skip to main content

Title: A nearby long gamma-ray burst from a merger of compact objects
Abstract Gamma-ray bursts (GRBs) are flashes of high-energy radiation arising from energetic cosmic explosions. Bursts of long (greater than two seconds) duration are produced by the core-collapse of massive stars 1 , and those of short (less than two seconds) duration by the merger of compact objects, such as two neutron stars 2 . A third class of events with hybrid high-energy properties was identified 3 , but never conclusively linked to a stellar progenitor. The lack of bright supernovae rules out typical core-collapse explosions 4–6 , but their distance scales prevent sensitive searches for direct signatures of a progenitor system. Only tentative evidence for a kilonova has been presented 7,8 . Here we report observations of the exceptionally bright GRB 211211A, which classify it as a hybrid event and constrain its distance scale to only 346 megaparsecs. Our measurements indicate that its lower-energy (from ultraviolet to near-infrared) counterpart is powered by a luminous (approximately 10 42  erg per second) kilonova possibly formed in the ejecta of a compact object merger.  more » « less
Award ID(s):
Author(s) / Creator(s):
; ; ; ; ; ; ; ; ; ; ; ; ; ; ; ; ; ; ; more » ; ; ; ; « less
Date Published:
Journal Name:
Page Range / eLocation ID:
228 to 231
Medium: X
Sponsoring Org:
National Science Foundation
More Like this
  1. Abstract For gamma-ray bursts (GRBs) with durations greater than two seconds (so-called long GRBs), the intrinsic prompt gamma-ray emission appears, on average, to last longer for bursts at lower redshifts. We explore the nature of this duration–redshift anticorrelation, describing systems and conditions in which this cosmological evolution could arise. In particular, we explore its dependence on the metallicity of a massive star progenitor, because we can securely count on the average stellar metallicity to increase with decreasing redshift. Although stars with higher metallicity/lower redshift lose mass and angular momentum through line-driven winds, in some cases these stars are able to form more extended accretion disks when they collapse, potentially leading to longer-duration GRBs. We also examine how this duration–redshift trend may show up in interacting binary models composed of a massive star and compact object companion, recently suggested to be the progenitors of radio-bright GRBs. Under certain conditions, mass loss and equation-of-state effects from massive stars with higher metallicity and lower redshift can decrease the binary separation. This can then lead to spin-up of the massive star and allow for a longer-duration GRB upon the massive star’s collapse. Finally, the duration–redshift trend may also be supported by a relatively larger population of small-separation binaries born in situ at low redshift.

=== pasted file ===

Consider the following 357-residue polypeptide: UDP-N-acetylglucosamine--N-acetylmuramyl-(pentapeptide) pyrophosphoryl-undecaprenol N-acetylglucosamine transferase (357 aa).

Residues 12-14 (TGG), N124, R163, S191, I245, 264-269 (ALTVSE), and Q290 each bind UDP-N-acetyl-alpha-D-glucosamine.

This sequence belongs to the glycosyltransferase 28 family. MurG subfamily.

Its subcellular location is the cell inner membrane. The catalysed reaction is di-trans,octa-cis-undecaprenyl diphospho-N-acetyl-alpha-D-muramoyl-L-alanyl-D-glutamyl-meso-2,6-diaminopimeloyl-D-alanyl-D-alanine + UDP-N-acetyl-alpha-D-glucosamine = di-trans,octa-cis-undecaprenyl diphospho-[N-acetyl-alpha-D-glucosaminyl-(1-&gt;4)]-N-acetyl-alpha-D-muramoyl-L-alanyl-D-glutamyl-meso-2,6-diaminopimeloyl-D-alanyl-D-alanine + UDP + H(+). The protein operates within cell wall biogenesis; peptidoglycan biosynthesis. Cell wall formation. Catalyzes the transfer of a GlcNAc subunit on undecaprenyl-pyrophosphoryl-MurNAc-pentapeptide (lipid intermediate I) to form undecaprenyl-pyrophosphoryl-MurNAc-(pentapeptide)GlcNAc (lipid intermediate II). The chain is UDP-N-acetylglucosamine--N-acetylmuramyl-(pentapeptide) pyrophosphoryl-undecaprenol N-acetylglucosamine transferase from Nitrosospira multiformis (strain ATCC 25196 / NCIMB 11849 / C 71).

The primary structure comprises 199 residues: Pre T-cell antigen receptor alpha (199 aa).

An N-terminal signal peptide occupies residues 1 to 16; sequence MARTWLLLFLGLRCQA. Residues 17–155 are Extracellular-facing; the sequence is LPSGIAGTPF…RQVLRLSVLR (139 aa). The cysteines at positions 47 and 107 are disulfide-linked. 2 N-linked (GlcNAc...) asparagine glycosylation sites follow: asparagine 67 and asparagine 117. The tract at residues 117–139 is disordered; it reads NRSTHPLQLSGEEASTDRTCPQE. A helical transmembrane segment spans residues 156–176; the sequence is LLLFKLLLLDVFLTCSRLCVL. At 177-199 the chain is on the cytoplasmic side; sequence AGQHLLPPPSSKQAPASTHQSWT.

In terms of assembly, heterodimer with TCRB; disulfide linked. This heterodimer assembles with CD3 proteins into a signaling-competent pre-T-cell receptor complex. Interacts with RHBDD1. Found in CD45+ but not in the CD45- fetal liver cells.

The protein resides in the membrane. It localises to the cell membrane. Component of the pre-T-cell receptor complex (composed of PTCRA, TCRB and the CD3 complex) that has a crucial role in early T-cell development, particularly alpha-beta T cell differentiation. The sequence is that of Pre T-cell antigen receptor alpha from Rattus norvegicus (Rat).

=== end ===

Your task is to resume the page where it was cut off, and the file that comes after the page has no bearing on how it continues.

more » « less